Byline: Rusty Williamson

Summer may be on its way out, way down in Australia, but the booming fall apparel scene should keep people’s minds off the coming cool weather.
Especially when there’s labels like Rarity Sport Australia to heat things up. Rarity has decided to test its U.S. appeal and is wending its way to the wholesale marketplace.
Rarity, an art-inspired line of jeans, jackets, tops, skirts and dresses, will debut here in March at Brad Hughes & Associates and in Atlanta at Ambrosia & Co., with New York representation still being finalized.
Rarity is print-driven and is sewn from luxury fabrics, such as silk blends and georgettes hailing from Germany, Italy and France. Stylistic inspirations for early fall include northern Africa, the French Renaissance, Art Deco and autumn in Connecticut, which is interpreted with a charming and rustic burnished-leaf print.
“The line is about fantasy, art and clean-lined sportswear for real women,” said Peter Battye, company principal and a 38-year veteran of the fashion industry.
Battye formerly had a line of men’s casual sportswear that closed three years ago when Rarity Sport Australia was launched.
“For Rarity, I choose fabrics and prints that will tantalize and harmonize with the individual. I’m never dictated by market trends — I sidestep them,” explained Battye from company headquarters in the Rushcutters Bay section of Sydney.
Early fall includes 40 pieces that are cut flatteringly close to the body without constricting. Styles include jeans and jackets printed with close-up shots of colorful old front doors found in Morocco, shirts that feature images of hearts carved into tree trunks, and tailored shirts and pants with 17th-century heraldic and unusual nautical prints. Wholesale prices are about $65 for a shirt to $90 for a jacket or dress.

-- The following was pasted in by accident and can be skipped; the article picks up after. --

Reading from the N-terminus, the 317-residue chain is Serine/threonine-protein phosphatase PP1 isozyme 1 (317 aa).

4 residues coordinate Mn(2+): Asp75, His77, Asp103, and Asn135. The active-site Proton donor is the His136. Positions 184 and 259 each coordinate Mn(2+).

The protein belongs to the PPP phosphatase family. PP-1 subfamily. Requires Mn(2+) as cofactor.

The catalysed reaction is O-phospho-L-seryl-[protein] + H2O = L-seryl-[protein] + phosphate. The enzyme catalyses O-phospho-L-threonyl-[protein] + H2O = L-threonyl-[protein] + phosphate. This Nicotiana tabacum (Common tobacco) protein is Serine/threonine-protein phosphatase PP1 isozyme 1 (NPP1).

“Rarity’s forte is the prints and the clean lines of the garments,” said Battye, who won’t allow back pockets to be sewn onto Rarity pants lest they detract from the line’s spare, but artful vision.
Rarity targets women 30 to 60 or anyone with a sense of joie de vivre, adds Battye.
“She’s prepared to take on color and loves a thoughtful novelty print. And we’re getting an incredible response from special-size women. We use American sizing, and the line spans from 2 to 18. The smaller women love the low-rise pants, and the prints and styling are flattering to larger women.”
Battye manufactures in Australia with in-house as well as contract sewers.
Rarity has 90 Australian retail accounts, along with a namesake boutique in Sydney’s fashionable Double Bay Shopping Center.
Battye uses the 500-square-foot boutique as a laboratory to gauge response to new designs and as a venue to speak with women about their apparel needs.
Rarity is projecting sales this year of $8 million U.S. dollars, with half that generated in the U.S.
“The U.S. is the only foreign market I’m working on now, and I’m specifically entering the U.S. with a focus on small specialty chains or single-unit upscale stores. I want to sell to retailers who are passionate about my product. The Southwest, Southeast and New York are going to be my initial target territories.”
Rarity is already sold at the Bellagio Hotel shop in Las Vegas.
“My concept is about the individual, which keeps me in the forefront of pattern selection. Australia has so much to offer the world, in that we are sufficiently removed and don’t get caught up with conformity.”